5) Drink water even when it isn't convenient.

It's cold. It's windy. It's hard to breath. You are wearing a face mask. It doesn't feel like you are sweating. All these things make drinking your water more difficult, but you have to do it. If you are working hard, it is just as important to keep drinking that water so you don't get dehydrated.

I usually make a timed schedule of when I have to take in water. If it is really cold, I drink lots of water every 20 minutes. If it isn't so bad outside, I drink once every 10 minutes.

6) Don't compare your ride to summer time rides

Your route may be the same, but Guess what... Biking in the winter is not even close to biking in the summer. You are wearing tons of layers, you have less mobility, your legs don't get as warm, there is more wind. Let your self go slower and give yourself a break. If you are biking outside in the winter you are likely to be ahead of the training curve. Enjoy the solitude and the weird looks from the passing cars.

7) Schedule an extra half hour to get dressed

Remember that ton of clothes from number 6? Yeah it takes a ton of time putting it all on adn taking it all off. Plus, I always get half way and remember that I didn't put on my Heartrate strap or arm warmers. I guess if you are very organized it won't be as much of a problem, but don't ever see myself not taking at least 30 minutes just to get dressed.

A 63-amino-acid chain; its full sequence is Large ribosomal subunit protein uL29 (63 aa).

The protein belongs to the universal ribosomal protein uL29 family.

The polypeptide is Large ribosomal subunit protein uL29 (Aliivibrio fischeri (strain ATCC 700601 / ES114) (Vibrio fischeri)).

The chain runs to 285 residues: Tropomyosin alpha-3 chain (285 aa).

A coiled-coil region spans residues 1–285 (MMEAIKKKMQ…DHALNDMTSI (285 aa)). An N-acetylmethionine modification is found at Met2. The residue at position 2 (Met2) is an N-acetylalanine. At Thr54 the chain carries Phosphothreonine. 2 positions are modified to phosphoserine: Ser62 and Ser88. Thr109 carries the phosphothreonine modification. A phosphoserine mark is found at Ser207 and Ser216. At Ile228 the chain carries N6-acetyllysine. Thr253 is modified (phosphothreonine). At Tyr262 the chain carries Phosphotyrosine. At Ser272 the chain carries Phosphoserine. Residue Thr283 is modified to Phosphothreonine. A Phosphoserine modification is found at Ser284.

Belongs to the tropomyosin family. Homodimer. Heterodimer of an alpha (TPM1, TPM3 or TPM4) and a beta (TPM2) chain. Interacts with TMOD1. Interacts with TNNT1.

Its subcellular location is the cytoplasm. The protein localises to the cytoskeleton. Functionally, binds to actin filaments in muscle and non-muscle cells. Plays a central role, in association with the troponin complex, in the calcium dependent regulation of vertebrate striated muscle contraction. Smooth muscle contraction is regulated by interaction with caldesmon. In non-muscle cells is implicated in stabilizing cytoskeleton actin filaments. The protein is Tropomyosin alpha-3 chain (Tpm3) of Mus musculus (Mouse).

8) Have escape routes

Winter is fickle. I like to make sure that I have some options along the way for shortening my ride if I need too. I usually don't shorten it, but all it takes is one ride when you missed a layer or your toes are going numb to make me very thankful to chop off those last 3 miles of the planned ride.

9) Be aware of limited vision and cars not expecting you.

Car don't always clear off their whole windshields, and they certainly don't expect to share the road in the dead of winter. Plus, lots of my winter gear makes it harder to see cars out of the periphery of my vision and it is harder to hear them coming. I like to give an extra look behind me whenever making a turn.

Oddly enough, I also ride further out in the road. While at first read it might seem to be more dangerous, it is actually safer in the winter. Stray ice chunks, gravel, and black ice in the gutters and shoulder make it more likely that I would have to do something unexpected when a car is approaching me, and that leads to a higher likelihood of getting into an accident. If I'm a little farther out in the road, cars can see me. If they try to pass, I still have some room to move over without having to ride on the gravel and ice.

10) Be careful in intersections.

This is one of the places where you may have no choice but to go over gravel and ice. It pays off to slow down and not get in an accident. I usually safe the dare devil turns for the summer.

11) Enjoy the ride

Winter is beautiful!

1 comment:

Anonymous said...

Winter is evil, but this is a good post with great tips.

: )